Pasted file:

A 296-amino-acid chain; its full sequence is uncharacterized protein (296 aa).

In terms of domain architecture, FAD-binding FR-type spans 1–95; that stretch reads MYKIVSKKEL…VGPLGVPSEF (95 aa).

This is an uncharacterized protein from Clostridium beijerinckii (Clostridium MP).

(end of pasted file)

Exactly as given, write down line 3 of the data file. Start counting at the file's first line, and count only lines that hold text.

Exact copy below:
This is an uncharacterized protein from Clostridium beijerinckii (Clostridium MP).